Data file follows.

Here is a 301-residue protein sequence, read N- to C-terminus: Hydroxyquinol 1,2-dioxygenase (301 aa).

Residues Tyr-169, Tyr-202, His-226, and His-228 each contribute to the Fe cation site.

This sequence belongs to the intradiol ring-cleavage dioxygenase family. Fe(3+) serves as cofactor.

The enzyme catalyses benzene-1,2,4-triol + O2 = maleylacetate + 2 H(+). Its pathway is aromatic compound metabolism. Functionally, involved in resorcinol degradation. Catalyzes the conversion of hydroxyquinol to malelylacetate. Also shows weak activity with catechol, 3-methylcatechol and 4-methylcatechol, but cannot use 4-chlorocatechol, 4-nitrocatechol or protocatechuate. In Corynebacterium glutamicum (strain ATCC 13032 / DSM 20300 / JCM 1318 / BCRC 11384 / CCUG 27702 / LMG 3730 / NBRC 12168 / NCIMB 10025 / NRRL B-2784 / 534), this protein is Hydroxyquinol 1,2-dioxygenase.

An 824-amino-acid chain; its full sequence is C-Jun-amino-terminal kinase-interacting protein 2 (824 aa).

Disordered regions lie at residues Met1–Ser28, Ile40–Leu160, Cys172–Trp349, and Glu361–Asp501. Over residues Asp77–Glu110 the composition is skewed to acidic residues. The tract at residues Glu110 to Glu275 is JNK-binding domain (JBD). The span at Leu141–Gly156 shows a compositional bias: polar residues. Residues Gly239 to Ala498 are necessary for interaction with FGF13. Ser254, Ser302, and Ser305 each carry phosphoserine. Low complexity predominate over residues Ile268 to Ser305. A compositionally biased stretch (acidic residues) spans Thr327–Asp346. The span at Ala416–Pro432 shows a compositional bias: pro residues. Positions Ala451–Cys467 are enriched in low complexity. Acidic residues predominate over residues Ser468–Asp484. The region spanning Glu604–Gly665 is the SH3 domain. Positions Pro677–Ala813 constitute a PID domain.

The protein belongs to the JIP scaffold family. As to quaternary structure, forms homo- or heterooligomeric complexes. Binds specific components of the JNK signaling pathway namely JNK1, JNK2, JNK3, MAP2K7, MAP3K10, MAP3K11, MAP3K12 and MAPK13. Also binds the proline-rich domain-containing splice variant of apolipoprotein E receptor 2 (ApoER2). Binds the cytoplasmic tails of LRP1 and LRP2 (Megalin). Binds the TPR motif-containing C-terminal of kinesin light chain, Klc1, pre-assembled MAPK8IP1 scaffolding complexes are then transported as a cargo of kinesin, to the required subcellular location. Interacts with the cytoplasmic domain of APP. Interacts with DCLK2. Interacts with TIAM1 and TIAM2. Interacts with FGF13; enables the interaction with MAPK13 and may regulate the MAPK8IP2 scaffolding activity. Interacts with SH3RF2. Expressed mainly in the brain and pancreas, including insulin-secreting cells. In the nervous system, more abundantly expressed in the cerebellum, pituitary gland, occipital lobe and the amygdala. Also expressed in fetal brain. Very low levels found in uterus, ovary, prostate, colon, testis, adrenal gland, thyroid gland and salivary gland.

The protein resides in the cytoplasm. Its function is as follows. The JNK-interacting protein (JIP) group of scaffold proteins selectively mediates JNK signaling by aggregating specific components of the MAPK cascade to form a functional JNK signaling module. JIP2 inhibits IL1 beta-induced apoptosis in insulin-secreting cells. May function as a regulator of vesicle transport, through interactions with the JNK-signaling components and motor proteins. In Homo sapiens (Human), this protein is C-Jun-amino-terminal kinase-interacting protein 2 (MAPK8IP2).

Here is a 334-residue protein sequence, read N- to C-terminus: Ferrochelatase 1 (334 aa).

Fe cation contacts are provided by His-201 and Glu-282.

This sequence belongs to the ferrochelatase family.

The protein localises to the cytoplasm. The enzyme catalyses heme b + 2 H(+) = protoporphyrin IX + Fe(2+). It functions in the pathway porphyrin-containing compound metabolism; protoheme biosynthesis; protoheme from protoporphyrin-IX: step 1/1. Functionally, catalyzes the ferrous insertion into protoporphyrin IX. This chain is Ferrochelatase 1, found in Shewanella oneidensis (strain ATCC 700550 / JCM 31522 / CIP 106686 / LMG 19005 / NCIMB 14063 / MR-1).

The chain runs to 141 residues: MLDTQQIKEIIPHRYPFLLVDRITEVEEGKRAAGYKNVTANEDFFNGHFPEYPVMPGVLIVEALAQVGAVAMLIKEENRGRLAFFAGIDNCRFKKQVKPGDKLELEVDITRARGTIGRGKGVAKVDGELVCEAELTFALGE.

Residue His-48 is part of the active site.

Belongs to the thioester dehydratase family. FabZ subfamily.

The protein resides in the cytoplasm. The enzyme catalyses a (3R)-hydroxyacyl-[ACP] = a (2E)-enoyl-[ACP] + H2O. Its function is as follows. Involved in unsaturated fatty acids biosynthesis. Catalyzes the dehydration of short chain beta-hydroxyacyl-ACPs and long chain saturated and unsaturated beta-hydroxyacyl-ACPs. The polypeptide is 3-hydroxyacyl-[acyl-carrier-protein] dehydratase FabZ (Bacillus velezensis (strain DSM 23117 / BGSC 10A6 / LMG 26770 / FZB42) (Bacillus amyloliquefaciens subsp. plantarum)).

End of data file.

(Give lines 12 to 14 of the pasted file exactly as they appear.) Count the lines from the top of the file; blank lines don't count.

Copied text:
The protein localises to the cytoplasm. The enzyme catalyses heme b + 2 H(+) = protoporphyrin IX + Fe(2+). It functions in the pathway porphyrin-containing compound metabolism; protoheme biosynthesis; protoheme from protoporphyrin-IX: step 1/1. Functionally, catalyzes the ferrous insertion into protoporphyrin IX. This chain is Ferrochelatase 1, found in Shewanella oneidensis (strain ATCC 700550 / JCM 31522 / CIP 106686 / LMG 19005 / NCIMB 14063 / MR-1).

The chain runs to 141 residues: MLDTQQIKEIIPHRYPFLLVDRITEVEEGKRAAGYKNVTANEDFFNGHFPEYPVMPGVLIVEALAQVGAVAMLIKEENRGRLAFFAGIDNCRFKKQVKPGDKLELEVDITRARGTIGRGKGVAKVDGELVCEAELTFALGE.

Residue His-48 is part of the active site.